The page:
Valerie, don’t read this post… it’s about a hognose snake and there are pictures 😉
Situational Awareness Lesson
This is a negative lesson. Don’t do what I do. Luckily for me, it wasn’t as bad a situation as it could have been.
I stepped off the driveway to get closer to a deciduous magnolia sapling I wanted to photograph. It was growing on the uphill side, just a few feet away.
Then an acorn caught my eye as a sunbeam filtered through the treetops to land on it just so. So I changed my goal to take advantage of the fleeting sunbeam for what I hoped would make a good picture.
As I crouched to get closer to the acorn I spotted the snake.
You know the saying “If it had been a snake it would have bit you”?
Well, if this snake had been in a bad mood, it would have have had no trouble at all to bite me.
I thought at first it was a copperhead and backed away in as non-threatening a manner as I could.
I reprimanded myself for not paying more attention to my surroundings.
Then I snapped a picture.
That’s when I noticed something wasn’t quite right if it were a copperhead. The eyes weren’t right. And the head wasn’t a severe enough triangular shape, either.
Back for a second glance
I’ve heard them called puff adders and hognose snakes. But I never saw one with my own eyes before. This one looked a lot like a copperhead to me, even with closer inspection, but I knew that it wasn’t by this time because I’d seen the little upturned snout.
They’re non-poisonous and have an appetite for toads. The southern hognose is becoming endangered, but I think this one is an eastern variety. This was a smallish one, but they never get very large.
Hognose snakes rarely bite even when they do strike. They’ll more often just head-butt you to make you think you were bitten.
It got a bit alarmed when I didn’t go away and flared out the sides of its neck a little more, as if to say “Be afraid. Be very afraid, because I’m so dangerous.”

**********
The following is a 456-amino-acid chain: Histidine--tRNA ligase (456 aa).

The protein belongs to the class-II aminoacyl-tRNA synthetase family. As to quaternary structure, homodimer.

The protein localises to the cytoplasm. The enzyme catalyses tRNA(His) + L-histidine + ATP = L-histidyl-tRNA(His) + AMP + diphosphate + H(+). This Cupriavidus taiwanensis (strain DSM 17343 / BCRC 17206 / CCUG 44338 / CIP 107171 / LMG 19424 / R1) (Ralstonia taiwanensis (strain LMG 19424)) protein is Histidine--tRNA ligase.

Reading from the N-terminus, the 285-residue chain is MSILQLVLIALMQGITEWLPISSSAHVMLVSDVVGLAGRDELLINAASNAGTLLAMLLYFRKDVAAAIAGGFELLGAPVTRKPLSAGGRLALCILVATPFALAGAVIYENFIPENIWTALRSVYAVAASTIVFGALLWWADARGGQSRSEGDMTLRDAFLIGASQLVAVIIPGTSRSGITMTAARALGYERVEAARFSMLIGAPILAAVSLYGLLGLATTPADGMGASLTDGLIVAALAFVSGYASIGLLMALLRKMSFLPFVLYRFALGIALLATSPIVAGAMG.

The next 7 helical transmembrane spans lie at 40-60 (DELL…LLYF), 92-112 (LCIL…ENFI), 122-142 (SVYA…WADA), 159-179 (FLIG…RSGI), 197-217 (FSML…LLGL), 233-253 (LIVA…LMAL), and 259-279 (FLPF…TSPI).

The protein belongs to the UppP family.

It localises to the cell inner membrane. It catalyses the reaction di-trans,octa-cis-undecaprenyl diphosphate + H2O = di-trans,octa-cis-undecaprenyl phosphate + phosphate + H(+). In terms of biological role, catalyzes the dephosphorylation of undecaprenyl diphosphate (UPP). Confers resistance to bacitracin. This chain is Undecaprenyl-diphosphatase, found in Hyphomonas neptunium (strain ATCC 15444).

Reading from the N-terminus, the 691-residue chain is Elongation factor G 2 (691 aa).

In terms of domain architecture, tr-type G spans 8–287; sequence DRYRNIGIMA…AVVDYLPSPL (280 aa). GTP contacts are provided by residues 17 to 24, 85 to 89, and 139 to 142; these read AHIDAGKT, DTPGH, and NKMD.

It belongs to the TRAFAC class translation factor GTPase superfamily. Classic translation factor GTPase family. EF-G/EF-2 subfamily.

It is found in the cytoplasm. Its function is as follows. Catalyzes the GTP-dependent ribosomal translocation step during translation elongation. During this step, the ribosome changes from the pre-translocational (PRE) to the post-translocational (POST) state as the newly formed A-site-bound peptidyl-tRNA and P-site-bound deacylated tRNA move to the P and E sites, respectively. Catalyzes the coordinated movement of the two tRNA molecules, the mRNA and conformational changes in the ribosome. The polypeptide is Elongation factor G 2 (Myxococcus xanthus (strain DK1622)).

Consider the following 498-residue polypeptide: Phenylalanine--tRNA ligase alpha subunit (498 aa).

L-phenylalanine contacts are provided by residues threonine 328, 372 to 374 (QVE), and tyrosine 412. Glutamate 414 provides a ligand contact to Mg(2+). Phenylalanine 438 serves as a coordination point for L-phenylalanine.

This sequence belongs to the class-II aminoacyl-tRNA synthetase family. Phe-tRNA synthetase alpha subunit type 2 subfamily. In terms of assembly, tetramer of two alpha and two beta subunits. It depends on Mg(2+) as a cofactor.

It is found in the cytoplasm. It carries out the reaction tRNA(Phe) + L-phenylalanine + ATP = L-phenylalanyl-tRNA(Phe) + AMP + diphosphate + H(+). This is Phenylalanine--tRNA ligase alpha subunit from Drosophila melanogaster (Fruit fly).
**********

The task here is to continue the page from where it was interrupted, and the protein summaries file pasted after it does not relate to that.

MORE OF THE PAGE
The little bluffer pulled out all the stops when I picked up a stick to prompt it to get off the road. Rob was coming back down the driveway on the 4wheeler to get me and I didn’t want him to accidentally run it over.
Trying really hard to be scary
Now it looked like it was trying to mimic a cobra, hood flared, head waving, tongue flicking and it even began hissing too.
Calling the Hognose Bluff
Eventually, if this snake feels threatened enough, it will turn over, stick out its tongue, and play dead. I didn’t push it that far, just prompted it to get off the road and back into the leaves. It happily slithered away once it realized I wasn’t in pursuit.
I never did get the photo of the magnolia or the acorn. It was more fun watching the puff adder try to frighten the daylights out of me.
You can read more about this breed here: http://srelherp.uga.edu/snakes/hetpla.htm, here: http://herpsofarkansas.com/Snake/HeterodonPlatirhinos and watch a video of one playing dead here: https://www.youtube.com/watch?v=BhMqMRUZYIQ
P.S. If you like snakes and want a print, these photos will be available in the new Wild Ozark Nature Boutique, opening soon 🙂
About the voice behind this blog, Madison Woods
I'm a creative old soul living way off the beaten path with my husband in the wild Ozark Mountains. Besides homesteading, growing plants & making crafty things and newsletters, I write books and stories. My rural fantasy fiction, written under the pen name, Ima Erthwitch, usually takes place in a much altered Ozarks.
Ways You Can Support Wild Ozark
- Spread the Word
Share this post or tell a friend about my website. "From little acorns do mighty oaks grow." A little thing like sharing could start momentum! This is a free and tremendously powerful way to help.
- Buy a Book
- Shop at our Nature Boutique
Unique gifts, books, and information for the nature lovers in your life. Adding more items as time allows: Wild Ozark Nature Boutique.
- Become a Patron
A small monthly stipend of even $1 from enough supporters will help me continue the educational outreach and construction of habitat gardens. More information here: https://www.patreon.com/wildozark
Thank you for reading and/or participating in this Wild Ozark community! ~ Madison Woods